IM and the future of language
Viewpoint: Instant messaging and the future of language by Naomi Baron, Communications of the ACM, Volume 48 , Issue 7 (July 2005). In this paper, the author claims that the writing style commonly used in IMing, texting, and other forms of computer-mediated communication need not spell the end of normative language.
Are email, instant messaging (IM), and text messaging on cell phones degrading the language? This question surfaces in debates among language professionals and, perhaps more important, among parents and their teenage offspring. (...) The most important effect of IM on language turns out to be not stylized vocabulary or grammar but the control seasoned users feel they have over their communication networks. (...) Adolescents have long been a source of linguistic and behavioral novelty. Teens often use spoken language to express small-group identity. It is hardly surprising to find many of them experimenting with a new linguistic medium (such as IM) to complement the identity construction they achieve through speech, clothing, or hair style. (...) Our research suggests that IM conversations serve largely pragmatic information-sharing and social-communication functions rather than providing contexts for establishing or maintaining group identity. Moreover, college students often eschew brevity. Our data contains few abbreviations or acronyms (...) IM conversations are not always instant. (...) The most important effect of IM on language turns out to be not stylized vocabulary or grammar but the control seasoned users feel they have over their communication networks. (...) Our data suggests that when teenagers transition to college, they naturally shed some of their adolescent linguistic ways in favor of more formal writing conventions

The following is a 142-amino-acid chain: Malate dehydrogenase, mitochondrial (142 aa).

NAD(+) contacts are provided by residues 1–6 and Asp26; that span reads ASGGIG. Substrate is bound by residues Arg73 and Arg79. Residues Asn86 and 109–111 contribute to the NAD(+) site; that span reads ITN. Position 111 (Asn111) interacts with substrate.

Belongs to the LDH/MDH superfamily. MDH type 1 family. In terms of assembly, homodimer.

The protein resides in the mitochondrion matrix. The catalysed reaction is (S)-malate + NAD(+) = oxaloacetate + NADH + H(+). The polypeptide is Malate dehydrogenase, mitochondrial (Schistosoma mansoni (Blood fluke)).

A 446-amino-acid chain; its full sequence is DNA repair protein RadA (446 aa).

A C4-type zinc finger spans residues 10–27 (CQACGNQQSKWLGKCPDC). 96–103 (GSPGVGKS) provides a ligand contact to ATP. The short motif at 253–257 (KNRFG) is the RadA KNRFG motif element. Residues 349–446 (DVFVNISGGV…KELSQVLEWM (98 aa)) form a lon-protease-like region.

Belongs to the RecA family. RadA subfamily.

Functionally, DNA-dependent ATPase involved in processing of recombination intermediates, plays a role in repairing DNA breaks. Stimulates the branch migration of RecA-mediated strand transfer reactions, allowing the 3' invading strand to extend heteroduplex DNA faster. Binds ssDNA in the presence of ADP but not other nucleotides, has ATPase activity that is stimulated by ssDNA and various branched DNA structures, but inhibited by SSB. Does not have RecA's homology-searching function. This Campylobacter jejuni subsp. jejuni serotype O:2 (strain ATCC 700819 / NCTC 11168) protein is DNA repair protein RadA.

Why do I blog this? analysis of IM, focused on whatever domain (forms, content, social networks...) is amazingly intriguing!